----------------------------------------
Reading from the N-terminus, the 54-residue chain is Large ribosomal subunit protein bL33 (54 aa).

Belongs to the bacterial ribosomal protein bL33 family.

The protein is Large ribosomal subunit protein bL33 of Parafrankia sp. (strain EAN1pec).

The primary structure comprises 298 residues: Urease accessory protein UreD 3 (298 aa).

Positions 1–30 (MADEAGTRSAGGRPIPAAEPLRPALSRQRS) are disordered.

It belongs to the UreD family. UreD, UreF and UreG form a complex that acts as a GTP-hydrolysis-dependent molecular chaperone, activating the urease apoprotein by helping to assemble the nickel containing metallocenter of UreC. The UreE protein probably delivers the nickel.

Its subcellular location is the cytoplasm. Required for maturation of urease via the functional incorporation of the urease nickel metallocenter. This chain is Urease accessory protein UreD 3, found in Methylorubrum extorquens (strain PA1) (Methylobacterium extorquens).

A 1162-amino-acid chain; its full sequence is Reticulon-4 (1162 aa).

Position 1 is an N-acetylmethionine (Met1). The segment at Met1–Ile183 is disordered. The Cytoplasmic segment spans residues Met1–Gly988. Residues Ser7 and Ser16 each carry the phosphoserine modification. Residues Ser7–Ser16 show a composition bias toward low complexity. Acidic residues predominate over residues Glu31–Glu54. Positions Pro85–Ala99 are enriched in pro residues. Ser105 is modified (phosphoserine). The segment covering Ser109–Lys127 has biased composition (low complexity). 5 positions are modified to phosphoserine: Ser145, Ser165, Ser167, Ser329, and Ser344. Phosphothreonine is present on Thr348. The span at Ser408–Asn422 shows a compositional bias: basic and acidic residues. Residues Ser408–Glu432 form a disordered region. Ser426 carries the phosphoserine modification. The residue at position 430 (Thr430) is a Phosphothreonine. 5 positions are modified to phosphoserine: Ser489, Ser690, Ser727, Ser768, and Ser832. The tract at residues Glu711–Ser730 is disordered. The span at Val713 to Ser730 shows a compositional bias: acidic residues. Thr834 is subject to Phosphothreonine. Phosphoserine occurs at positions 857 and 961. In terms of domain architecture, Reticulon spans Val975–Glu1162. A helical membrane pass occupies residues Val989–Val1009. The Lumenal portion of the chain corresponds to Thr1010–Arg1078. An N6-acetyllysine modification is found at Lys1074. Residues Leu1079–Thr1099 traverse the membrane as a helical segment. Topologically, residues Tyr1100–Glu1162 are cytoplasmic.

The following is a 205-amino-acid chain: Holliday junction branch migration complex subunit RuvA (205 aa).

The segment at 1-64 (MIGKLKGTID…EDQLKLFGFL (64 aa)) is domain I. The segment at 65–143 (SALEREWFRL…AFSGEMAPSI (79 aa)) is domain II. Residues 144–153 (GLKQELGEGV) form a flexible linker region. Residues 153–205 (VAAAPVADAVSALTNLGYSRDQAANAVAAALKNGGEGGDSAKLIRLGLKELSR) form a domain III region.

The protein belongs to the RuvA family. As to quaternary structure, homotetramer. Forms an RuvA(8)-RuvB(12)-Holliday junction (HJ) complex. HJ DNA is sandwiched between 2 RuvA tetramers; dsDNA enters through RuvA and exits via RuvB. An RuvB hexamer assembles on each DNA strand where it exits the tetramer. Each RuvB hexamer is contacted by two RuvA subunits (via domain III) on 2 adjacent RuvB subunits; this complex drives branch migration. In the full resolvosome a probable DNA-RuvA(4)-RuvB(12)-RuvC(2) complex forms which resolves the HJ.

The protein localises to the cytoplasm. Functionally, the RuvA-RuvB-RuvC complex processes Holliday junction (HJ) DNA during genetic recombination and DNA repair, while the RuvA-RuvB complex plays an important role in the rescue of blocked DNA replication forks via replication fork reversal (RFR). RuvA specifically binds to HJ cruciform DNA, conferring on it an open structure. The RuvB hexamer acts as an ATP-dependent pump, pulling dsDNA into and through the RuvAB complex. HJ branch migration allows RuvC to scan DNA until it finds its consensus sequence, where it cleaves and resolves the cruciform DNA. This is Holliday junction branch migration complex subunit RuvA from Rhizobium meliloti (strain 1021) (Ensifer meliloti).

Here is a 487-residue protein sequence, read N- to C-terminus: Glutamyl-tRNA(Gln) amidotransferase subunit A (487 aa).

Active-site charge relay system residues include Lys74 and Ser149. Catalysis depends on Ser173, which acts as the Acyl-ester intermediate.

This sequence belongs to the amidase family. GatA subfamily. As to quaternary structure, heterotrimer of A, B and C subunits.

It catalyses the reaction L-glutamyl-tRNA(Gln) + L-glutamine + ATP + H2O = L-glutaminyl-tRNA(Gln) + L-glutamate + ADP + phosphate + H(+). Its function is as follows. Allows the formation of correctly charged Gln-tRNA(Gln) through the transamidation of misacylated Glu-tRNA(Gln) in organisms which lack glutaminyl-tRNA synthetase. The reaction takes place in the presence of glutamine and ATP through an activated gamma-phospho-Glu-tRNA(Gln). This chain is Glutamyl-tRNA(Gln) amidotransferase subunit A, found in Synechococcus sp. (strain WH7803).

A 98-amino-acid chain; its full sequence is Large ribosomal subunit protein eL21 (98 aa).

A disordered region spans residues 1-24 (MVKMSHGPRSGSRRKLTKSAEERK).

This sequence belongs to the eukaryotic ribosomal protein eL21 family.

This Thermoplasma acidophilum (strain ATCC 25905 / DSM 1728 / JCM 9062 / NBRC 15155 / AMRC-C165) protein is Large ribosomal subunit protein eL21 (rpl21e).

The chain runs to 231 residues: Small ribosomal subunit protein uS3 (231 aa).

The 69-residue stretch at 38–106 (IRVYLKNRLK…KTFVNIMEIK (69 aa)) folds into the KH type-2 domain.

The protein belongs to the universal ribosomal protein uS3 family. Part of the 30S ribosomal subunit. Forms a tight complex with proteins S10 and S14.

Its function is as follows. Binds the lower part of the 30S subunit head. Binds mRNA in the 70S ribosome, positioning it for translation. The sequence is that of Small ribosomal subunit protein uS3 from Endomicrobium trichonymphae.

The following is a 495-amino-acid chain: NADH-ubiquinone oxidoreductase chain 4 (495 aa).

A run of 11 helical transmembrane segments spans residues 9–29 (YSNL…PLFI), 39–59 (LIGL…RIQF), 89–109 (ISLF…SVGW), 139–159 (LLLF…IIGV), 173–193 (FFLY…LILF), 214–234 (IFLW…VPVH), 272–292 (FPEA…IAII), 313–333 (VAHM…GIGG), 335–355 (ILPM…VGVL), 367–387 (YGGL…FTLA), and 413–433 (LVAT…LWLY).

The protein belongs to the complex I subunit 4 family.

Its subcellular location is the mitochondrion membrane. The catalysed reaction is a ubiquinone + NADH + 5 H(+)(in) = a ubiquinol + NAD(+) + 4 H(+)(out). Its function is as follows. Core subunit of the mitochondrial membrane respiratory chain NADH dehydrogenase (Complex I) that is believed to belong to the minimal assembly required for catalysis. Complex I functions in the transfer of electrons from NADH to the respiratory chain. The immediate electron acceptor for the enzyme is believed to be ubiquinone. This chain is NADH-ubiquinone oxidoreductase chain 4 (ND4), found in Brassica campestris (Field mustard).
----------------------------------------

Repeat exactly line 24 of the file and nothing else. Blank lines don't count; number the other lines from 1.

The protein belongs to the universal ribosomal protein uS3 family. Part of the 30S ribosomal subunit. Forms a tight complex with proteins S10 and S14.